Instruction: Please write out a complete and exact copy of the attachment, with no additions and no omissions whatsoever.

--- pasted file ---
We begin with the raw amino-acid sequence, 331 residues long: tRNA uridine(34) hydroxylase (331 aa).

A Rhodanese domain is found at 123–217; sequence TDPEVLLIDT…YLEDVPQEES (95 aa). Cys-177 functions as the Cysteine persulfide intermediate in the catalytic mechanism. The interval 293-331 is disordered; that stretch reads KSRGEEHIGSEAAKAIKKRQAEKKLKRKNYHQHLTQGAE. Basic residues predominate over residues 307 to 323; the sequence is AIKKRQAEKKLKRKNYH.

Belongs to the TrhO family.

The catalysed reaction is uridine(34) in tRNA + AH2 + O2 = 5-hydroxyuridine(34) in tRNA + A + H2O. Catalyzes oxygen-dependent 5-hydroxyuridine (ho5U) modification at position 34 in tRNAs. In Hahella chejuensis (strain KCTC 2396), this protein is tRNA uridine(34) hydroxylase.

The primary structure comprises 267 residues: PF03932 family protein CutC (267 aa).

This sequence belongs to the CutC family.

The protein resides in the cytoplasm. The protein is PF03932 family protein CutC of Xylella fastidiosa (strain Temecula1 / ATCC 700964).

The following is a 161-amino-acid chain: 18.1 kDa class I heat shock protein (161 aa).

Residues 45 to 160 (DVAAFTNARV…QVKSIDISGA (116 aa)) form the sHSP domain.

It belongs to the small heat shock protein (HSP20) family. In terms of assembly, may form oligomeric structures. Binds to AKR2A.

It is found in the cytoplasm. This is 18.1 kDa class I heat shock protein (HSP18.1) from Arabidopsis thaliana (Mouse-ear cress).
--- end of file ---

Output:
We begin with the raw amino-acid sequence, 331 residues long: tRNA uridine(34) hydroxylase (331 aa).

A Rhodanese domain is found at 123–217; sequence TDPEVLLIDT…YLEDVPQEES (95 aa). Cys-177 functions as the Cysteine persulfide intermediate in the catalytic mechanism. The interval 293-331 is disordered; that stretch reads KSRGEEHIGSEAAKAIKKRQAEKKLKRKNYHQHLTQGAE. Basic residues predominate over residues 307 to 323; the sequence is AIKKRQAEKKLKRKNYH.

Belongs to the TrhO family.

The catalysed reaction is uridine(34) in tRNA + AH2 + O2 = 5-hydroxyuridine(34) in tRNA + A + H2O. Catalyzes oxygen-dependent 5-hydroxyuridine (ho5U) modification at position 34 in tRNAs. In Hahella chejuensis (strain KCTC 2396), this protein is tRNA uridine(34) hydroxylase.

The primary structure comprises 267 residues: PF03932 family protein CutC (267 aa).

This sequence belongs to the CutC family.

The protein resides in the cytoplasm. The protein is PF03932 family protein CutC of Xylella fastidiosa (strain Temecula1 / ATCC 700964).

The following is a 161-amino-acid chain: 18.1 kDa class I heat shock protein (161 aa).

Residues 45 to 160 (DVAAFTNARV…QVKSIDISGA (116 aa)) form the sHSP domain.

It belongs to the small heat shock protein (HSP20) family. In terms of assembly, may form oligomeric structures. Binds to AKR2A.

It is found in the cytoplasm. This is 18.1 kDa class I heat shock protein (HSP18.1) from Arabidopsis thaliana (Mouse-ear cress).